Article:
In fact, I don’t think your example should work at all: the quantizeLevel should be defined only under scaling, not under compression. Maybe it’s a bug that we’re not catching it?


(James Mullaney) #9

I’ll check, but I’m definitely* getting lossy compression with the calexp images, which uses the same writeRecipes.yaml. My understanding was that by default the stack uses lossless GZIP_SHUFFLE compression, and that the writeRecipes.yaml just overrides those specific components.

*Before I introduced that writeRecipes.yaml file my calexps were of the order 300MB, whereas as soon as I implemented quantizeLevel: 16, they dropped to about 100MB.


(James Mullaney) #10

I’ll smarten up my writeRecipes.yaml, though, as you suggest and keep you posted.

Thanks!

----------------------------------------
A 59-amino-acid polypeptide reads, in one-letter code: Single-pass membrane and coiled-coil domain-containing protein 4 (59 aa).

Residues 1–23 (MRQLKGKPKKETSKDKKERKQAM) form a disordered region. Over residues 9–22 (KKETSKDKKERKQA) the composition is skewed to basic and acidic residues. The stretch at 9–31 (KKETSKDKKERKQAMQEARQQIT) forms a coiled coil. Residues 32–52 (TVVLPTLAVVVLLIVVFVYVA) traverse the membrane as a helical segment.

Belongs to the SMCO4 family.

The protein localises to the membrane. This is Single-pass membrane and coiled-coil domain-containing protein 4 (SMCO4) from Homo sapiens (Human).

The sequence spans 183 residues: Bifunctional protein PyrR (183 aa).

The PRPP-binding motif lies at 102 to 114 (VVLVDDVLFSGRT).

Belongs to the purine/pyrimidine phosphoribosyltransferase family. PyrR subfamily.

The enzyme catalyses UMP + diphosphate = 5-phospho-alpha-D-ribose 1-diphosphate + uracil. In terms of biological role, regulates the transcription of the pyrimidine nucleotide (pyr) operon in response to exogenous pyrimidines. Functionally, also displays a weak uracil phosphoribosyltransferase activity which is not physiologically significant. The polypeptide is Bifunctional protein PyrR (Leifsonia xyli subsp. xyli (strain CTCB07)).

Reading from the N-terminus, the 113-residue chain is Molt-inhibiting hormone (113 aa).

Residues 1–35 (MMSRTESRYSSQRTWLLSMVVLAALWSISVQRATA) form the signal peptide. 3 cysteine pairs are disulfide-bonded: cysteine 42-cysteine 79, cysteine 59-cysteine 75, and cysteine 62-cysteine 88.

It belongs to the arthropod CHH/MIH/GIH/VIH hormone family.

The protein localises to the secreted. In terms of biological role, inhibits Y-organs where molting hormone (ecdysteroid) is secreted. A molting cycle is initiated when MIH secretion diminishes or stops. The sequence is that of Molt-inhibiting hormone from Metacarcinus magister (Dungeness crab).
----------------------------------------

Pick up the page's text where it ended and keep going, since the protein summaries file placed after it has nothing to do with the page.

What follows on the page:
(James Mullaney) #11

Just noticed something a bit odd, given @price’s last reply. Running singleFrameDriver.py with the following `writeRecipe.yaml’:

FitsStorage:
  default:
    image:
      compression:
        algorithm: GZIP_SHUFFLE
      scaling:
        quantizeLevel: 16
    variance:
      compression:
        algorithm: GZIP_SHUFFLE
      scaling:
        quantizeLevel: 16

Gives a calexp file that’s around 300MB, whereas the following:

FitsStorage:
  default:
    image:
      compression:
        algorithm: GZIP_SHUFFLE
        quantizeLevel: 16
      scaling:
        quantizeLevel: 16
    variance:
      compression:
        algorithm: GZIP_SHUFFLE
        quantizeLevel: 16
      scaling:
        quantizeLevel: 16

Gives a calexp file that’s 88MB (and removing the scaling component completely also produces an 88MB calexp). So, for me, it seems the stack is only considering the quantizeLevel when it’s under compression, rather than scaling.